Friday SPAM Poetry Prompt #629 - Writer's Digest

Friday SPAM Poetry Prompt #629

Publish date:

Welcome to the first in a regular series of Friday postings--the SPAM poetry prompt of the week. I started saving weird subject lines from SPAM and PHISH e-mails when F&W established a program wherein we review a daily list of blocked e-mails to see if any need to be un-blocked. Since I oversee four different company mailboxes, that's a lot of SPAM. Of course, some of the wording really is colorful, so I started saving choice subject lines in a Word document with the thought that I would someday make up poetry prompts from them.

That day has arrived. Each Friday I will post one of these prompts. Here are some general guidelines:

1) Prompts are simply to get you going. Don't feel you have to stick to the wording, directions, or spirit of the prompt if your writing begins to take you in a different direction.

2) If you don't like my "take" on the prompt, make up your own!

3) Do not post your poems in comments if you hope to submit them for publication or as entries in a poetry contest. My view (see Published is Published below), shared by many poetry editors and contest coordinators/judges, is that poems posted in "comments" are considered published. Whether you agree or disagree, consider whether this is really the venue where you want to share you work.

4) I promise to subject myself to--er, try to create something from these prompts as well.

If this all turns out to be one miserable exercise in lame-isity, I will stop. Polite comments will suffice; threats and petitions will not be necessary.

So, here goes with prompt #1:

Don't want no short sausage man.

Yeah, we know what they're really talking about. But let's regard this statement literally, i.e., don't want no short man selling sausage. Why not? Who is he? What does he look like? Where is he selling the sausage? In a butcher shop? At a festival concession stand? On a street corner? Why don't you "want" him? What don't you want him to do?

After you've thought about it (or not--thinking too much can be the bane of creativity), try using this line as the start of a nursery rhyme, nonsense verse, or blues poem. Or simply follow your free-writing and see where it takes you.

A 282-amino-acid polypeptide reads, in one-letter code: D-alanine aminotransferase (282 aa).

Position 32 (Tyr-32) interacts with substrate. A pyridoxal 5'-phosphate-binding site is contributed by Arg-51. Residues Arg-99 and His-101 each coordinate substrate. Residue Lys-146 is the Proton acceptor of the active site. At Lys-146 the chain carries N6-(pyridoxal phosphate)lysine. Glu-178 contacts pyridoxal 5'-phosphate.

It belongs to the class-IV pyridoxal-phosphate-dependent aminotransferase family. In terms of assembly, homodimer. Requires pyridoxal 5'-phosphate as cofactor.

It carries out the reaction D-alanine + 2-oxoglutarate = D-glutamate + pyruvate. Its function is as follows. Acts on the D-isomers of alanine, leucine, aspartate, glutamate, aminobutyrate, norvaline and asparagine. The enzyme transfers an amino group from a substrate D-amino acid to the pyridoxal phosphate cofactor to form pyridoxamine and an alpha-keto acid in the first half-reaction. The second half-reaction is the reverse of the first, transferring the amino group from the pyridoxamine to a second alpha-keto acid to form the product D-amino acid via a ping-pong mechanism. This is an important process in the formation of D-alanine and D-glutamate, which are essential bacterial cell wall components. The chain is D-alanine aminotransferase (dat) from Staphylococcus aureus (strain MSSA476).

Three Keys to Crafting Chemistry Between Characters

Romance author Michelle Major explains her three go-to tips for ensuring your characters have believable chemistry.

Saving Money on Your Screenwriting Career

Take Two: Saving Money on Your Screenwriting Career

No one wants to break the bank to learn how to write a screenplay. Jeanne Veillette Bowerman shares practical tips on saving money on the pursuit of a screenwriting career.


10 Epic Quotes From Watership Down, by Richard Adams

Here are 10 epic quotes from Watership Down, by Richard Adams. The story of a group of rabbits who escape an impending danger to find a new home, Watership Down is filled with moments of survival, faith, friendship, fear, and hope.

WD Poetic Form Challenge

WD Poetic Form Challenge: Quintilla Winner

Learn the winner and Top 10 list for the Writer’s Digest Poetic Form Challenge for the quintilla.


Plot Twist Story Prompts: Fight or Flight

Every good story needs a nice (or not so nice) turn or two to keep it interesting. This week, it's fighting time.


Vintage WD: 10 Rules for Suspense Fiction

John Grisham once admitted that this article from 1973 helped him write his thrillers. In it, author Brian Garfield shares his go-to advice for creating great suspense fiction.


The Chaotically Seductive Path to Persuasive Copy

In this article, author, writing coach, and copywriter David Pennington teaches you the simple secrets of excellent copywriting.

Grinnell_Literary Techniques

Using Literary Techniques in Narrative Journalism

In this article, author Dustin Grinnell examines Jon Franklin’s award-winning article Mrs. Kelly’s Monster to help writers master the use of literary techniques in narrative journalism.

Poetry Prompt

Wednesday Poetry Prompts: 545

Every Wednesday, Robert Lee Brewer shares a prompt and an example poem to get things started on the Poetic Asides blog. This week, write a cleaning poem.